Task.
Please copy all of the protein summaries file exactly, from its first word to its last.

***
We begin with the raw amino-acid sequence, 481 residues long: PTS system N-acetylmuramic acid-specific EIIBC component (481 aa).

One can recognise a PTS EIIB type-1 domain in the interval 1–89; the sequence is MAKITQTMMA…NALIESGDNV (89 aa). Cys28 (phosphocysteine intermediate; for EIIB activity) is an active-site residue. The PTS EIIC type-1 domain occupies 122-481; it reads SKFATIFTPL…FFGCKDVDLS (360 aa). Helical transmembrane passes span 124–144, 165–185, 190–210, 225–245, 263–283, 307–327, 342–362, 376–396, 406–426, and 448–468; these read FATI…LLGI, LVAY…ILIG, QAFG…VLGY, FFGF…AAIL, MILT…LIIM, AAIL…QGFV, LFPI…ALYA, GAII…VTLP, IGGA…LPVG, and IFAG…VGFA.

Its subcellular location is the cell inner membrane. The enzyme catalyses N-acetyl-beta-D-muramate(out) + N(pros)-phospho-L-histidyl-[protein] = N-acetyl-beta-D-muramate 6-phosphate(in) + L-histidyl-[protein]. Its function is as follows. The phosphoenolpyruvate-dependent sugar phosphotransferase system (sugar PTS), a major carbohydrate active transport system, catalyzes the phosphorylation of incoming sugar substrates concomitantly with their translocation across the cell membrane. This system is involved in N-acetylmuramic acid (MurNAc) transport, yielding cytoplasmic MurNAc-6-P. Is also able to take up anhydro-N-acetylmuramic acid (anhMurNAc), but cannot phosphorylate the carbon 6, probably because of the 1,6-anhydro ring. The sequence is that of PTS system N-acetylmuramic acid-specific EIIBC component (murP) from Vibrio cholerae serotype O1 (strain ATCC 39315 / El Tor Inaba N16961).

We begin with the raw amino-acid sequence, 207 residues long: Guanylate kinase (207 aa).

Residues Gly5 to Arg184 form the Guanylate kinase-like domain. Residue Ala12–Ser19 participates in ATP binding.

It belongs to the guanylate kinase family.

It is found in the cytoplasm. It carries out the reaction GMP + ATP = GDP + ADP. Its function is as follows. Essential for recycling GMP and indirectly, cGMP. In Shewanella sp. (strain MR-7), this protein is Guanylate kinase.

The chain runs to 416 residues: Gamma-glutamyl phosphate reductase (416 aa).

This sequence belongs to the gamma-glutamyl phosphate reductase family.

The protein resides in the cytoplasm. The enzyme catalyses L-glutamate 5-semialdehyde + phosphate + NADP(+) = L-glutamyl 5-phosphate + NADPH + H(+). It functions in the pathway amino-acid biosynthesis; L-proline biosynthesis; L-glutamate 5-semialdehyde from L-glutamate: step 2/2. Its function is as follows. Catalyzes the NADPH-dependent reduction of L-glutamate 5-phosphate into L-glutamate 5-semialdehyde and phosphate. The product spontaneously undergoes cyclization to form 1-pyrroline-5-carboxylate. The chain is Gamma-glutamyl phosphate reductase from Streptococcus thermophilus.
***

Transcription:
We begin with the raw amino-acid sequence, 481 residues long: PTS system N-acetylmuramic acid-specific EIIBC component (481 aa).

One can recognise a PTS EIIB type-1 domain in the interval 1–89; the sequence is MAKITQTMMA…NALIESGDNV (89 aa). Cys28 (phosphocysteine intermediate; for EIIB activity) is an active-site residue. The PTS EIIC type-1 domain occupies 122-481; it reads SKFATIFTPL…FFGCKDVDLS (360 aa). Helical transmembrane passes span 124–144, 165–185, 190–210, 225–245, 263–283, 307–327, 342–362, 376–396, 406–426, and 448–468; these read FATI…LLGI, LVAY…ILIG, QAFG…VLGY, FFGF…AAIL, MILT…LIIM, AAIL…QGFV, LFPI…ALYA, GAII…VTLP, IGGA…LPVG, and IFAG…VGFA.

Its subcellular location is the cell inner membrane. The enzyme catalyses N-acetyl-beta-D-muramate(out) + N(pros)-phospho-L-histidyl-[protein] = N-acetyl-beta-D-muramate 6-phosphate(in) + L-histidyl-[protein]. Its function is as follows. The phosphoenolpyruvate-dependent sugar phosphotransferase system (sugar PTS), a major carbohydrate active transport system, catalyzes the phosphorylation of incoming sugar substrates concomitantly with their translocation across the cell membrane. This system is involved in N-acetylmuramic acid (MurNAc) transport, yielding cytoplasmic MurNAc-6-P. Is also able to take up anhydro-N-acetylmuramic acid (anhMurNAc), but cannot phosphorylate the carbon 6, probably because of the 1,6-anhydro ring. The sequence is that of PTS system N-acetylmuramic acid-specific EIIBC component (murP) from Vibrio cholerae serotype O1 (strain ATCC 39315 / El Tor Inaba N16961).

We begin with the raw amino-acid sequence, 207 residues long: Guanylate kinase (207 aa).

Residues Gly5 to Arg184 form the Guanylate kinase-like domain. Residue Ala12–Ser19 participates in ATP binding.

It belongs to the guanylate kinase family.

It is found in the cytoplasm. It carries out the reaction GMP + ATP = GDP + ADP. Its function is as follows. Essential for recycling GMP and indirectly, cGMP. In Shewanella sp. (strain MR-7), this protein is Guanylate kinase.

The chain runs to 416 residues: Gamma-glutamyl phosphate reductase (416 aa).

This sequence belongs to the gamma-glutamyl phosphate reductase family.

The protein resides in the cytoplasm. The enzyme catalyses L-glutamate 5-semialdehyde + phosphate + NADP(+) = L-glutamyl 5-phosphate + NADPH + H(+). It functions in the pathway amino-acid biosynthesis; L-proline biosynthesis; L-glutamate 5-semialdehyde from L-glutamate: step 2/2. Its function is as follows. Catalyzes the NADPH-dependent reduction of L-glutamate 5-phosphate into L-glutamate 5-semialdehyde and phosphate. The product spontaneously undergoes cyclization to form 1-pyrroline-5-carboxylate. The chain is Gamma-glutamyl phosphate reductase from Streptococcus thermophilus.